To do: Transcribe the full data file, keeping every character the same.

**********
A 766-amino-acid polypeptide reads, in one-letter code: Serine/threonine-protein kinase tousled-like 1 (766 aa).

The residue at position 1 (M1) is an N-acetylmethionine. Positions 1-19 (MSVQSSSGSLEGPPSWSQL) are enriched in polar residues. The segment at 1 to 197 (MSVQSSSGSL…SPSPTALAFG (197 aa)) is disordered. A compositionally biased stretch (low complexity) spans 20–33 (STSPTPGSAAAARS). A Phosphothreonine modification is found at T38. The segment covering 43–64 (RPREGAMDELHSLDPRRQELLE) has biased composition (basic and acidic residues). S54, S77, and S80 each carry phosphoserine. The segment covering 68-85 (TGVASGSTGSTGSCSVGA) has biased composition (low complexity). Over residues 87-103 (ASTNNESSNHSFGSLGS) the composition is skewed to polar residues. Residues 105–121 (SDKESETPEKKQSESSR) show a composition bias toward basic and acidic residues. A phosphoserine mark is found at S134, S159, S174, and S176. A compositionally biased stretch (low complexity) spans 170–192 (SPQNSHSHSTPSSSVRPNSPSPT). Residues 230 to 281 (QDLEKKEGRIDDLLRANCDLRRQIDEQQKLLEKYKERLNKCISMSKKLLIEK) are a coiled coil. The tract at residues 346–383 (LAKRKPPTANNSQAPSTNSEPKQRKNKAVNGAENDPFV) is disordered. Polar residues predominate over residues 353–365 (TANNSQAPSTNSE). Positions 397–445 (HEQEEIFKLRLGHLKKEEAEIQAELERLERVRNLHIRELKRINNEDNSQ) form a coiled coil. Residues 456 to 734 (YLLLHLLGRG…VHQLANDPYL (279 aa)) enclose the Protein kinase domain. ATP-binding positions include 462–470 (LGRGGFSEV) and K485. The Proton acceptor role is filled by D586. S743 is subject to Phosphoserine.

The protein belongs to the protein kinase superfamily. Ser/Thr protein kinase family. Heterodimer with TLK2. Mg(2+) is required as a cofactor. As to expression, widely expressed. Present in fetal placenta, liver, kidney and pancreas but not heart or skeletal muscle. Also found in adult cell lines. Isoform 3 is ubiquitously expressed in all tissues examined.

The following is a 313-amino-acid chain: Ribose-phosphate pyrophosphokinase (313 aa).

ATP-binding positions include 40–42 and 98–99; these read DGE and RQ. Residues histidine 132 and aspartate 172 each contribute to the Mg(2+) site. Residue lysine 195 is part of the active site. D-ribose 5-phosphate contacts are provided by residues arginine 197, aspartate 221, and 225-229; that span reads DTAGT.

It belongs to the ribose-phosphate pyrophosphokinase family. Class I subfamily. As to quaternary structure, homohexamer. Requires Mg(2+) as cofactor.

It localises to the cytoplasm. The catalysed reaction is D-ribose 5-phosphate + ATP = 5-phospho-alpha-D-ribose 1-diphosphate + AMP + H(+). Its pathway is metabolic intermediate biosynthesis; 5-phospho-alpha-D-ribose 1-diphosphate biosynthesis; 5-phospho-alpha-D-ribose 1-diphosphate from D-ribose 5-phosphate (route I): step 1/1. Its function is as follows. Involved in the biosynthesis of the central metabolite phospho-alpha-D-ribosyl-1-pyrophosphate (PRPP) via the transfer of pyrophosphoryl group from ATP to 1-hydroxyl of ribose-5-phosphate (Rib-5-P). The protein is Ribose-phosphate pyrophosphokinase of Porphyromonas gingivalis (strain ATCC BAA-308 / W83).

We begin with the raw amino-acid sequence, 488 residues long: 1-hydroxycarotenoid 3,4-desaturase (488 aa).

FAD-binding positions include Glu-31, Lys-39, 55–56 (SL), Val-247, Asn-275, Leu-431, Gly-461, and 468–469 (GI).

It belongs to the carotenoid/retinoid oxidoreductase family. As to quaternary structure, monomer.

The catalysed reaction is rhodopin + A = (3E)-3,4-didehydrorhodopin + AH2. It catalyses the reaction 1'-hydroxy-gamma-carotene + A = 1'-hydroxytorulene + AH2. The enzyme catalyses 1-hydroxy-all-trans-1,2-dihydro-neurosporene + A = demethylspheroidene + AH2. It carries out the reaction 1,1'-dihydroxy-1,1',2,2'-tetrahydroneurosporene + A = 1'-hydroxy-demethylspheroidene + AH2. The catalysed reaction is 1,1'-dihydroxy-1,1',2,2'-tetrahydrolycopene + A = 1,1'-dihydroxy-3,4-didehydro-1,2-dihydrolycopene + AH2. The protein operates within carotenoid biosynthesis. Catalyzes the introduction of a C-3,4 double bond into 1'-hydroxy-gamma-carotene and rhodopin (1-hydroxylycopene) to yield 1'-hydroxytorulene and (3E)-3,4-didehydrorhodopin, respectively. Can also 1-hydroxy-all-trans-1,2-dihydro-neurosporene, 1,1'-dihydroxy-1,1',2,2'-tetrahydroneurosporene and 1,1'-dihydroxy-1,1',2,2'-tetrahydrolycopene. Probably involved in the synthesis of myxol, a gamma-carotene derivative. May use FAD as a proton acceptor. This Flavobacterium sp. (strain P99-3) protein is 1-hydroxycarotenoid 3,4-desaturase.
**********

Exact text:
A 766-amino-acid polypeptide reads, in one-letter code: Serine/threonine-protein kinase tousled-like 1 (766 aa).

The residue at position 1 (M1) is an N-acetylmethionine. Positions 1-19 (MSVQSSSGSLEGPPSWSQL) are enriched in polar residues. The segment at 1 to 197 (MSVQSSSGSL…SPSPTALAFG (197 aa)) is disordered. A compositionally biased stretch (low complexity) spans 20–33 (STSPTPGSAAAARS). A Phosphothreonine modification is found at T38. The segment covering 43–64 (RPREGAMDELHSLDPRRQELLE) has biased composition (basic and acidic residues). S54, S77, and S80 each carry phosphoserine. The segment covering 68-85 (TGVASGSTGSTGSCSVGA) has biased composition (low complexity). Over residues 87-103 (ASTNNESSNHSFGSLGS) the composition is skewed to polar residues. Residues 105–121 (SDKESETPEKKQSESSR) show a composition bias toward basic and acidic residues. A phosphoserine mark is found at S134, S159, S174, and S176. A compositionally biased stretch (low complexity) spans 170–192 (SPQNSHSHSTPSSSVRPNSPSPT). Residues 230 to 281 (QDLEKKEGRIDDLLRANCDLRRQIDEQQKLLEKYKERLNKCISMSKKLLIEK) are a coiled coil. The tract at residues 346–383 (LAKRKPPTANNSQAPSTNSEPKQRKNKAVNGAENDPFV) is disordered. Polar residues predominate over residues 353–365 (TANNSQAPSTNSE). Positions 397–445 (HEQEEIFKLRLGHLKKEEAEIQAELERLERVRNLHIRELKRINNEDNSQ) form a coiled coil. Residues 456 to 734 (YLLLHLLGRG…VHQLANDPYL (279 aa)) enclose the Protein kinase domain. ATP-binding positions include 462–470 (LGRGGFSEV) and K485. The Proton acceptor role is filled by D586. S743 is subject to Phosphoserine.

The protein belongs to the protein kinase superfamily. Ser/Thr protein kinase family. Heterodimer with TLK2. Mg(2+) is required as a cofactor. As to expression, widely expressed. Present in fetal placenta, liver, kidney and pancreas but not heart or skeletal muscle. Also found in adult cell lines. Isoform 3 is ubiquitously expressed in all tissues examined.

The following is a 313-amino-acid chain: Ribose-phosphate pyrophosphokinase (313 aa).

ATP-binding positions include 40–42 and 98–99; these read DGE and RQ. Residues histidine 132 and aspartate 172 each contribute to the Mg(2+) site. Residue lysine 195 is part of the active site. D-ribose 5-phosphate contacts are provided by residues arginine 197, aspartate 221, and 225-229; that span reads DTAGT.

It belongs to the ribose-phosphate pyrophosphokinase family. Class I subfamily. As to quaternary structure, homohexamer. Requires Mg(2+) as cofactor.

It localises to the cytoplasm. The catalysed reaction is D-ribose 5-phosphate + ATP = 5-phospho-alpha-D-ribose 1-diphosphate + AMP + H(+). Its pathway is metabolic intermediate biosynthesis; 5-phospho-alpha-D-ribose 1-diphosphate biosynthesis; 5-phospho-alpha-D-ribose 1-diphosphate from D-ribose 5-phosphate (route I): step 1/1. Its function is as follows. Involved in the biosynthesis of the central metabolite phospho-alpha-D-ribosyl-1-pyrophosphate (PRPP) via the transfer of pyrophosphoryl group from ATP to 1-hydroxyl of ribose-5-phosphate (Rib-5-P). The protein is Ribose-phosphate pyrophosphokinase of Porphyromonas gingivalis (strain ATCC BAA-308 / W83).

We begin with the raw amino-acid sequence, 488 residues long: 1-hydroxycarotenoid 3,4-desaturase (488 aa).

FAD-binding positions include Glu-31, Lys-39, 55–56 (SL), Val-247, Asn-275, Leu-431, Gly-461, and 468–469 (GI).

It belongs to the carotenoid/retinoid oxidoreductase family. As to quaternary structure, monomer.

The catalysed reaction is rhodopin + A = (3E)-3,4-didehydrorhodopin + AH2. It catalyses the reaction 1'-hydroxy-gamma-carotene + A = 1'-hydroxytorulene + AH2. The enzyme catalyses 1-hydroxy-all-trans-1,2-dihydro-neurosporene + A = demethylspheroidene + AH2. It carries out the reaction 1,1'-dihydroxy-1,1',2,2'-tetrahydroneurosporene + A = 1'-hydroxy-demethylspheroidene + AH2. The catalysed reaction is 1,1'-dihydroxy-1,1',2,2'-tetrahydrolycopene + A = 1,1'-dihydroxy-3,4-didehydro-1,2-dihydrolycopene + AH2. The protein operates within carotenoid biosynthesis. Catalyzes the introduction of a C-3,4 double bond into 1'-hydroxy-gamma-carotene and rhodopin (1-hydroxylycopene) to yield 1'-hydroxytorulene and (3E)-3,4-didehydrorhodopin, respectively. Can also 1-hydroxy-all-trans-1,2-dihydro-neurosporene, 1,1'-dihydroxy-1,1',2,2'-tetrahydroneurosporene and 1,1'-dihydroxy-1,1',2,2'-tetrahydrolycopene. Probably involved in the synthesis of myxol, a gamma-carotene derivative. May use FAD as a proton acceptor. This Flavobacterium sp. (strain P99-3) protein is 1-hydroxycarotenoid 3,4-desaturase.